British Trade Secretary Liz Truss and Commerce Minister Piyush Goyal sign U.K.-India ETP agreement

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The ETP is said to create immediate opportunities for British businesses in India across industries including food and drink, life sciences and the service sector

British Trade Secretary Liz Truss and Commerce and Industry Minister Piyush Goyal have signed the UK-India Enhanced Trade Partnership (ETP) agreement, aimed at doubling bilateral trade by 2030.

“Today I signed the U.K.-India Enhanced Trade Partnership with my friend @PiyushGoyal. Together, we have committed to – negotiating a comprehensive free trade deal, starting this autumn, more than doubling trade by 2030 and reducing barriers to trade in key industries,” Ms. Truss said in a tweet on Tuesday.

Prime Minister Narendra Modi and his British counterpart Boris Johnson on Tuesday launched the ‘Enhanced Trade Partnership’ (ETP) to unleash the trade potential between the 5th and 6th largest economies of the world and by setting an ambitious target of more than doubling bilateral trade by 2030, the Ministry of External Affairs said in a press release on Tuesday.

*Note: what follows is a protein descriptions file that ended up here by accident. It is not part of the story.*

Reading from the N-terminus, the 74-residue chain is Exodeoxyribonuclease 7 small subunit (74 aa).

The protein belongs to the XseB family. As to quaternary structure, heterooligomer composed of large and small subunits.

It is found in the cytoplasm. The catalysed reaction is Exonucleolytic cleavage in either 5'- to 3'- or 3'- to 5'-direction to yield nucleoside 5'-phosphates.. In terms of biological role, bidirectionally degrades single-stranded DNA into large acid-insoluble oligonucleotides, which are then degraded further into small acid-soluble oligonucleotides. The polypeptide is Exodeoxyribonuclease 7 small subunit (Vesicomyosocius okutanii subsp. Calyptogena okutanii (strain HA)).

As part of the ETP, India and the U.K. agreed on a roadmap to negotiate a comprehensive and balanced FTA, including consideration of an Interim Trade Agreement for delivering early gains. The enhanced trade partnership between India and U.K. will generate several thousands of direct and indirect jobs in both the countries, it said.

The ETP is said to create immediate opportunities for British businesses in India across industries including food and drink, life sciences and the service sector. Non-tariff barriers on fruit and medical devices will be lowered, allowing British businesses to export more of their products to India and boosting U.K. growth and jobs. It also commits both sides to addressing immediate market access barriers as well as continuing to seek further opportunities on the road to an FTA.

The trade barriers addressed by the ETP include lifting restrictions to enable fruit producers across the U.K. to export British apples, pears and quince to India for the first time and improved access for medical devices through the acceptance of U.K. Certificates of Free Sale in India, removing the requirement for additional accreditation of U.K. medical devices when exporting to the Indian market before they can be sold.

The bilateral trade between India and the U.K. stood at $15.45 billion in 2019-20 as against $16.87 billion in 2018-19, according to India’s commerce ministry data.

Disclaimer: This post has not been edited by our staff and is published from a syndicated feed. The Original Source of this post can be found at Source link

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